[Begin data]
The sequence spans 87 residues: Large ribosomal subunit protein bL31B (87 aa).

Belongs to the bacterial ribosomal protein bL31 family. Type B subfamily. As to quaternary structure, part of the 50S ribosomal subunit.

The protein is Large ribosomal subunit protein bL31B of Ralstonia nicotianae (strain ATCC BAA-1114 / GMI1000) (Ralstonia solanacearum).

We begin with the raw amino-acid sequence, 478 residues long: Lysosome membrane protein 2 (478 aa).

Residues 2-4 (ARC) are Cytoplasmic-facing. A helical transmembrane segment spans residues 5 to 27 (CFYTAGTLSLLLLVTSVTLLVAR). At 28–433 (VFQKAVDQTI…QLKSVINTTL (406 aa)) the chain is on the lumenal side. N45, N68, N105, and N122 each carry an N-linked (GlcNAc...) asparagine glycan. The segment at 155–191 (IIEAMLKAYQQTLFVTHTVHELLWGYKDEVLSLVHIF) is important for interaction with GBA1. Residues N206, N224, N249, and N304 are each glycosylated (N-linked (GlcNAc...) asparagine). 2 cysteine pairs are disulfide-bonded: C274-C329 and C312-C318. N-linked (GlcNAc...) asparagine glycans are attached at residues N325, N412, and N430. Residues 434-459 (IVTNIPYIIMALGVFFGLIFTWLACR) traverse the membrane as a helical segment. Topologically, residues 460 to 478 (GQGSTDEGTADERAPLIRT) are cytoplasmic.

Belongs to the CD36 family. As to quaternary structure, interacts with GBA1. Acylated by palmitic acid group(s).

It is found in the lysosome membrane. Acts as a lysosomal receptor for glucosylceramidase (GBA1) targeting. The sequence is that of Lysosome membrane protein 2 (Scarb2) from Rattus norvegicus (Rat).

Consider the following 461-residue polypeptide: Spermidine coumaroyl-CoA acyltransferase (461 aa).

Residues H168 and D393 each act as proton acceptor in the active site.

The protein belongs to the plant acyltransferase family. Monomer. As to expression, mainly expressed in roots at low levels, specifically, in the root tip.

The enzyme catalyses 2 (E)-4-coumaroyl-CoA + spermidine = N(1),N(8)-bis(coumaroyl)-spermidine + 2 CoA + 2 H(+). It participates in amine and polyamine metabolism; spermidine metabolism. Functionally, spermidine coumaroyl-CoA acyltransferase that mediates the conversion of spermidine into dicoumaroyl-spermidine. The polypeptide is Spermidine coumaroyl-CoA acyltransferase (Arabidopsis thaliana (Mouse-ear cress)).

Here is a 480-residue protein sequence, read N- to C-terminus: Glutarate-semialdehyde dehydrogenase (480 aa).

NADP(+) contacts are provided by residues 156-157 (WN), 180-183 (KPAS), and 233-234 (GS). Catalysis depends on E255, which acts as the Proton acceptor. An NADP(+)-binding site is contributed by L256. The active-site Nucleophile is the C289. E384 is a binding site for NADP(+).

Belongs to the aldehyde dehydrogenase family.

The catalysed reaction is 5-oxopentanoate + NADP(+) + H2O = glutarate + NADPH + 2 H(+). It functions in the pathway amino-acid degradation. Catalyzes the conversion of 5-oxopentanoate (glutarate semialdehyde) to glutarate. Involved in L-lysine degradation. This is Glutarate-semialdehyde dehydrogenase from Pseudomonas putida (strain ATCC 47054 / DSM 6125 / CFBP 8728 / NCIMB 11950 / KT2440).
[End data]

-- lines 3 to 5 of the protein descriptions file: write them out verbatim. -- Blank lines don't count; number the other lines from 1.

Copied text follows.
The protein is Large ribosomal subunit protein bL31B of Ralstonia nicotianae (strain ATCC BAA-1114 / GMI1000) (Ralstonia solanacearum).

We begin with the raw amino-acid sequence, 478 residues long: Lysosome membrane protein 2 (478 aa).

Residues 2-4 (ARC) are Cytoplasmic-facing. A helical transmembrane segment spans residues 5 to 27 (CFYTAGTLSLLLLVTSVTLLVAR). At 28–433 (VFQKAVDQTI…QLKSVINTTL (406 aa)) the chain is on the lumenal side. N45, N68, N105, and N122 each carry an N-linked (GlcNAc...) asparagine glycan. The segment at 155–191 (IIEAMLKAYQQTLFVTHTVHELLWGYKDEVLSLVHIF) is important for interaction with GBA1. Residues N206, N224, N249, and N304 are each glycosylated (N-linked (GlcNAc...) asparagine). 2 cysteine pairs are disulfide-bonded: C274-C329 and C312-C318. N-linked (GlcNAc...) asparagine glycans are attached at residues N325, N412, and N430. Residues 434-459 (IVTNIPYIIMALGVFFGLIFTWLACR) traverse the membrane as a helical segment. Topologically, residues 460 to 478 (GQGSTDEGTADERAPLIRT) are cytoplasmic.